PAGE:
4 Unsung Heroes Who Have Been Vital in the Creation of the SF Giants Dynasty
Every time a team wins a championship, some players are overwhelmed with boatloads of praise.
And, every time a team wins a championship, some key components to the team's success are overshadowed.
The same goes with the Giants, in 2010 and 2012. The theme of torture was preached in both postseason runs, and certain players lifted the team over the hump, as early as the NLDS.
So, I will honor some Giants who helped the team win the World Series (in either year) but haven't been recognized for their efforts. Even though some of these guys didn't play a ton, they still found a way to contribute in a huge way.
Outside of the NLDS, Joaquin Arias didn't really help the Giants. But obviously, you need to win the NLDS to get to the NLCS and World Series.
Arias hit a ground ball that Scott Rolen made an error on, as Arias' hustle allowed him to reach the base and the Giants to win Game 3 of the NLDS. In Game 4, he went 2-for-3 with two doubles and two runs, jumpstarting two big innings in which the Giants totaled five runs.
Even though he only received eight at-bats in the playoffs (with six of them in the NLDS), he compiled a .375 batting average and didn't make any fielding errors. His hustle ignited the Giants' rally in Game 3, and there's a chance that the Giants wouldn't have gotten out of the NLDS without the utility third baseman.
I wanted Arias to start more often, especially at DH in the World Series. He is a talented player and helped a lot in the regular season, too, allowing the team to rest and have some valuable time to make important playoff decisions, something that was very key.
Thanks to Arias' ability to dominate in a limited amount of time, the Giants enjoyed their postseason success and won the World Series. Unfortunately, Arias won't be receiving much (if any) credit for his achievements.
Travis Ishikawa only hit .200 in the 2010 playoffs, but he definitely deserves to be on this list.
Just like Arias, he had limited playing time, only stepping to the plate 13 times in the playoffs. However, in Game 3 of the NLDS, with Atlanta leading the game 2-1 in the ninth inning and threatening to take the series lead 2-1, Ishikawa changed the whole series.
He was patient, watching Craig Kimbrel, the flame-thrower who used to have problems locating his fastball, miss the zone. Ishikawa took the walk and later hustled home on a single by Aubrey Huff, and the Giants won 3-2 (no extra innings).
Sure, Brooks Conrad committing three errors was pretty bad (and funny). But Ishikawa didn't get enough credit. And the same goes in Game 4 of the NLDS, when Ishikawa stretched as high as he could and made a great play to secure the final out of the clinching game.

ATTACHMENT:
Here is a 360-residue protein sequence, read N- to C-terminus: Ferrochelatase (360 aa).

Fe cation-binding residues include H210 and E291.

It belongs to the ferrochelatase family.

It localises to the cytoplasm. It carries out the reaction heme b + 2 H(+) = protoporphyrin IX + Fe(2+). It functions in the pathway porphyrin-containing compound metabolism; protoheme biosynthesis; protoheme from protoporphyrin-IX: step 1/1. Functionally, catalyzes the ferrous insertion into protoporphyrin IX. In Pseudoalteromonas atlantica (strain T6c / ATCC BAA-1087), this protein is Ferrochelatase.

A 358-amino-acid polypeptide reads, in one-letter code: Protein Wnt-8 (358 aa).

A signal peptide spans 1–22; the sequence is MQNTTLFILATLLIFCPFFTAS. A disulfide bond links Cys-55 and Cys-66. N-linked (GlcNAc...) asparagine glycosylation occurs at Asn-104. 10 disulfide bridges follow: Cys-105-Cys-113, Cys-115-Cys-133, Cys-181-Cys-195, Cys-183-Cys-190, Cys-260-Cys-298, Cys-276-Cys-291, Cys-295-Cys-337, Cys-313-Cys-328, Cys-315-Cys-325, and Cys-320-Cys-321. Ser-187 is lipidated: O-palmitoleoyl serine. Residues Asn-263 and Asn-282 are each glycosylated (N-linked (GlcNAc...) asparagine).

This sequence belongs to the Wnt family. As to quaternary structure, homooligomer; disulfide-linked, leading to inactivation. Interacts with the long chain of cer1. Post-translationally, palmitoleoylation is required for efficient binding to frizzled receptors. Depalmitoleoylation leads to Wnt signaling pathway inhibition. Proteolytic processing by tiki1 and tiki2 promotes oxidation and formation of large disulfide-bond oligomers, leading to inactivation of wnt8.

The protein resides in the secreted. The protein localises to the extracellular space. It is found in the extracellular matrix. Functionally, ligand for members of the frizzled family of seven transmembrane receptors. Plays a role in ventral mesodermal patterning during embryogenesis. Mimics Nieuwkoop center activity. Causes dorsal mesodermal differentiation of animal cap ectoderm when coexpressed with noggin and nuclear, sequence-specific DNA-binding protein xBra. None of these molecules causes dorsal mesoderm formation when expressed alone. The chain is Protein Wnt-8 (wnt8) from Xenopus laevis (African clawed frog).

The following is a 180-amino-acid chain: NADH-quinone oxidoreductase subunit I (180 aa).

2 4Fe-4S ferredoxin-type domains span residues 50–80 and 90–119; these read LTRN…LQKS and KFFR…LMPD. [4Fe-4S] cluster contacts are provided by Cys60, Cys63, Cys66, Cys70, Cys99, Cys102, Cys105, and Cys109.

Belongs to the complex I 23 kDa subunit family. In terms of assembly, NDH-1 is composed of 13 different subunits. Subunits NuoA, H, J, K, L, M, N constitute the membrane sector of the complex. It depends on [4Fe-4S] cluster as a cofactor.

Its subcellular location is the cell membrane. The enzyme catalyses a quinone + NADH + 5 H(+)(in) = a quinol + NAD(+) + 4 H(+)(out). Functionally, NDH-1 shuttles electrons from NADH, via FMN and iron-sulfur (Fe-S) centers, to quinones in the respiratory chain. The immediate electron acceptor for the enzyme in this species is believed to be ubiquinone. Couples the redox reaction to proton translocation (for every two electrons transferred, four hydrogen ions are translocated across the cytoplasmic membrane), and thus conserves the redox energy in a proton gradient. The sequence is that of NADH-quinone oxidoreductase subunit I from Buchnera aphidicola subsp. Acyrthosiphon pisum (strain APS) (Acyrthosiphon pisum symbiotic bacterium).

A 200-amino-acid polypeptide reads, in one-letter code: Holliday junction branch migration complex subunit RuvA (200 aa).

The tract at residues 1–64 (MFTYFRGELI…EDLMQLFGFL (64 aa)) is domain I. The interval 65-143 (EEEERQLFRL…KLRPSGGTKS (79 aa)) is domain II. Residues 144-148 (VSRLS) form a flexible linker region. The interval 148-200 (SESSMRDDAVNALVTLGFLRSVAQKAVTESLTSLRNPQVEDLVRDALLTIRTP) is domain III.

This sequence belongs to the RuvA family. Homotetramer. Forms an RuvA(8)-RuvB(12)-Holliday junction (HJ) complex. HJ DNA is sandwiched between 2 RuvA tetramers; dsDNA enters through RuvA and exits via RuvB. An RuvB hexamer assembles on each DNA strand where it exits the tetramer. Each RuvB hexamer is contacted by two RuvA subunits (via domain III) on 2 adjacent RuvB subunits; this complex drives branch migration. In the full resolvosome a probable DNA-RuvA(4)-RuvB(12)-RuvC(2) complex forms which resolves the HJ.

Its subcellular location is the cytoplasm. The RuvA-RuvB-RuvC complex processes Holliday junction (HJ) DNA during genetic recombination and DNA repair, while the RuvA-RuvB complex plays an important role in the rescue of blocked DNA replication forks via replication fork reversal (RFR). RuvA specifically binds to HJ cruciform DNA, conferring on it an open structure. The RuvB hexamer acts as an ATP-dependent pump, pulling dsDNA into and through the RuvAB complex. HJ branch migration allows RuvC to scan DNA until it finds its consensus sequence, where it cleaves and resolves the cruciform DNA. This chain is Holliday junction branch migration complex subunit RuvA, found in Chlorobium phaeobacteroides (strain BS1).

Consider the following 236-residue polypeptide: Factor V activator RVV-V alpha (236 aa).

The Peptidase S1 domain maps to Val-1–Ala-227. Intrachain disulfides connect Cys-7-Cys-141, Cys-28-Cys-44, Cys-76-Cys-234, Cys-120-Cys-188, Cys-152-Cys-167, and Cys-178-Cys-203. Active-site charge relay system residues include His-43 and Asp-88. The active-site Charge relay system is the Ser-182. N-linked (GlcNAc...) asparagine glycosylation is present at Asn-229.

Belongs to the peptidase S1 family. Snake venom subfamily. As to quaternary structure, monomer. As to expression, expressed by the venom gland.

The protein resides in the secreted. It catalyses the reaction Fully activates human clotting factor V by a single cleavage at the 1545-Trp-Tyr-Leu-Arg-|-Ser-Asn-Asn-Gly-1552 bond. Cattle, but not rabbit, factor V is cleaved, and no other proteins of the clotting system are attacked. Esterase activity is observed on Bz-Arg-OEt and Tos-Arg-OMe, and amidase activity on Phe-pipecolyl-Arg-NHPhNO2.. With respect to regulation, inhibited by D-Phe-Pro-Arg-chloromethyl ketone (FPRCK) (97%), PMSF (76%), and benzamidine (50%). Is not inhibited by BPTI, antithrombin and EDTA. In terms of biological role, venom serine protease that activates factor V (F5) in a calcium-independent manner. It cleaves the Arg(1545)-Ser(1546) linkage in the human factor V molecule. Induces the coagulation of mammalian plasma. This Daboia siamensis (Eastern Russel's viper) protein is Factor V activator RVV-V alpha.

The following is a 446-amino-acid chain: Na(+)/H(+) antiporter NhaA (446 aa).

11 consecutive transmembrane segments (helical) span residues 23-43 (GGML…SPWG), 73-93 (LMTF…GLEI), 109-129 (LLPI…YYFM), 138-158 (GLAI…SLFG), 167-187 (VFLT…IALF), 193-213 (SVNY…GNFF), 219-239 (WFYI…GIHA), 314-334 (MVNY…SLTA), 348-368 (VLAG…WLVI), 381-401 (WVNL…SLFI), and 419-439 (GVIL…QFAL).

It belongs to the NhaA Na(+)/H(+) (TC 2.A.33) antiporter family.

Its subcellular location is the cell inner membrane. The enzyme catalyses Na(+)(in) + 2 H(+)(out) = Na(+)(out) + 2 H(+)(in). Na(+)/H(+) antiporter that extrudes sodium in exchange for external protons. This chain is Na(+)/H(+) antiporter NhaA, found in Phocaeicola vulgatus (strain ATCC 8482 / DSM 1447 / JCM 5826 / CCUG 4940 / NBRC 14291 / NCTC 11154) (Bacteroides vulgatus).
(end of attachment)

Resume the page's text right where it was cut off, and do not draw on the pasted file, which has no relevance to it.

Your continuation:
So, without Ishikawa shifting the momentum of the series, the Giants might not have seen a World Series title in 2010. All it took was one monumental walk.
I don't know why, but Javier Lopez is almost never talked about in Giants discussions.
In the 2012 playoffs, he pitched three scoreless innings. In 2010, he pitched 5.2 innings and allowed one run, even though he wasn't pitching when that run scored. Lefties had no chance against him, and he was huge in the 2012 NLDS.
Remember that crazy Game 6 in the 2010 NLCS? Lopez got the win, for shutting down the Phillies in the seventh inning. He got two key outs in the 2012 NLDS, and was big in every postseason series in 2010.
His inability to pitch to righties diminished his recognition and innings pitched, but it didn't stop him from contributing. And he didn't do too poorly against righties, either.
But the casual fans only remember the Sergio Romo's, the guys who close out the World Series. Not Lopez, the man who has done his job silently at every stage for three years. We all know who he is, and most fans recognize what he's done.
However, if you can't see how vital Lopez has been, then you need to study your Giants more.
Gregor Blanco is a great story, and we all know how much he has contributed. But it's safe to say that most of us have underestimated his contributions.
In Game 4 of the NLDS, he hit a two-run homer. In Game 5, he started San Francisco's six-run inning with a single. In the NLCS, he laid out multiple times and made some great defensive plays.
In Game 1 of the World Series, he made two diving catches. In Game 2, he laid down a perfect bunt that set up the Giants' first run. In Game 3, he hit an RBI triple and scored a run, while making a great catch in foul territory.
Are you convinced? You should be.
Blanco tracked everything down in left field, and he threw the ball in to Marco Scutaro, who threw to Buster Posey to tag out Prince Fielder in a key play in Game 2. His defense was flawless, and he came up with big hits at big times.
His energy and performance inspired the team, and it inspired me to praise him. A true postseason hero was created, as Blanco showed that all you need to do is hustle, make great defensive plays and come up with clutch hits to be a hero.
Which, as I'm sure Blanco would tell you, is easier said than done.